It's the time of year when many of us look to escape the city. We just released two new images that would look great hanging in your cottage, or even your city home, so you can remember fondly your time in cottage country, even when it is the middle of February. Call for details as these are not yet available online.
As with most things, copying a piece of art gets very complicated and difficult very quickly. For now, let's just talk about colour. We scan a lot of artist's paintings here, and there is one thing in common: artists care about their colours.
Getting the colours right is probably more important than resolving the most amount of detail. The thing is, however, that duplicating colours perfectly is an impossible task. There are too many variables, but we can do a very good approximation. The first thing is to calibrate the colours as they come out of the camera. The colour patch you see above is over $100, and well worth it. Colours can change based on the light hitting the subject, the camera we are using, and how we are processing the image through software. So, we calibrate the image using the colour patch. Then, the monitor needs to be calibrated, and lastly, if we're making prints, the printer has to be profiled.
Having done all these, we should be able to get pretty close to the original. All objects reflect light differently, and react differently to various light sources, but modern technology allows us to make a very close duplicate. We'll talk about geometry on an upcoming post.
So the Raptors are hot right now, and I felt it's time to do something that acknowledges that fact, plus also take an image of our newly-named Scotiabank Arena. The above four images are a selection of about twenty exposures that were taken. The final image is a conglomeration of all twenty images.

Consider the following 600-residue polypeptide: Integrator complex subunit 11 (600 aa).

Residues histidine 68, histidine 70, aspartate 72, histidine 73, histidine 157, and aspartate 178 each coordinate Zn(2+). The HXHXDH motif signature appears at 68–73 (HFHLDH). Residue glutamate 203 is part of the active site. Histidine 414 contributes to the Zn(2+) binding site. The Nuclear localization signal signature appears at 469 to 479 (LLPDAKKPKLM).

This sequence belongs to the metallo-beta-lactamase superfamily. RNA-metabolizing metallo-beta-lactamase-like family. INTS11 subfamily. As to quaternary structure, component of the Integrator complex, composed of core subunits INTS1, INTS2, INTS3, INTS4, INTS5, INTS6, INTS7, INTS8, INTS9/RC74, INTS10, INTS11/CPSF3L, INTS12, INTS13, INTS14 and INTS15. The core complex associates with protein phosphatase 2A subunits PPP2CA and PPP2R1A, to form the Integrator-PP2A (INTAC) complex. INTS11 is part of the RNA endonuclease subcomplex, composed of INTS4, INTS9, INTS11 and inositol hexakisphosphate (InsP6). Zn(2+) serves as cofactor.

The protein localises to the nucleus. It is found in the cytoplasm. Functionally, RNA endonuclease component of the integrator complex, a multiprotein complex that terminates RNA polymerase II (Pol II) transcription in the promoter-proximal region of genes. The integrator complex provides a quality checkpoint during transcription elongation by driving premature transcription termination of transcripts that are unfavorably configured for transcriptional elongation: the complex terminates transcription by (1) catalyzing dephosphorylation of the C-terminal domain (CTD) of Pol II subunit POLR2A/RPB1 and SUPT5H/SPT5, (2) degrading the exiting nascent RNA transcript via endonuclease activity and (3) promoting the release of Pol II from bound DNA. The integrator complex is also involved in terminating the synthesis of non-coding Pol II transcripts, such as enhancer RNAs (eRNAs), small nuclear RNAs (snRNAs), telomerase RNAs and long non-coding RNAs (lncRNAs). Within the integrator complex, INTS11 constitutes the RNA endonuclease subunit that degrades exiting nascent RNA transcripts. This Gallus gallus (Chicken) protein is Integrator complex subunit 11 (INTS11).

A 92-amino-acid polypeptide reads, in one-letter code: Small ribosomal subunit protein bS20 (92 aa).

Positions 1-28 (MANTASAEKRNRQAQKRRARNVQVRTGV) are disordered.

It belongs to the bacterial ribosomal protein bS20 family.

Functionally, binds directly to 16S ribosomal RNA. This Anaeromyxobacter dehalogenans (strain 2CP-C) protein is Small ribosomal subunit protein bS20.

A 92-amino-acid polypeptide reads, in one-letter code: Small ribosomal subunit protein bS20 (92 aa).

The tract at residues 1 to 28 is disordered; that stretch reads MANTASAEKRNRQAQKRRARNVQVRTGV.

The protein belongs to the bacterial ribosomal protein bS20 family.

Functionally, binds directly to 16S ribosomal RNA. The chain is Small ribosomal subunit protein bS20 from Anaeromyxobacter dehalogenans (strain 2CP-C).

Tough one, not a pretty building. But the excitement of the crowds may make for an interesting, detail-packed image. Below is the finished product.
The point of this post is to show the incredible amount of detail that can be found in old photographs. A photo's level of detail is always dependent on the printing process that was used to create it. With modern inkjet printers, the most amount of detail that can be printed is about 300 pixels per inch. More than enough to view the photo at arm's length. However, photos printed using traditional silver halide processes (and negatives/slides/film also, of course) can have much more detail in the image. When restoring an old photo, it is very often the case that you should not be afraid to enlarge is, so that the details are brought out.
Oh, and also: Get those kids out of the path of that thresher! I'm afraid they're going to be swallowed up any second now.
You never know who's going to show up at the studio. This is Sadriddin, one of the best-known Farsi-speaking singers. Check out some of his music here. It was a pleasure doing a photoshoot with him, and the bit that he sung for us was very impressive.
Restoring old photographs always present different challenges. In this case, the colours were restored using three different techniques. The 40-year old image was faded. Like most colour photographs, the differnt colours do not fade at a similar rate.
1. The background was actually re-colourized. There is not much software available to do this. It is not simply a matter of changing the colour to the desired hue. Subtle variations in toning, and luminance need to be taken into account. I use a software called Codijy (link here). It does a great job but is very CPU-intensive, and it took nearly 10 minutes of processing just to colorize the wall.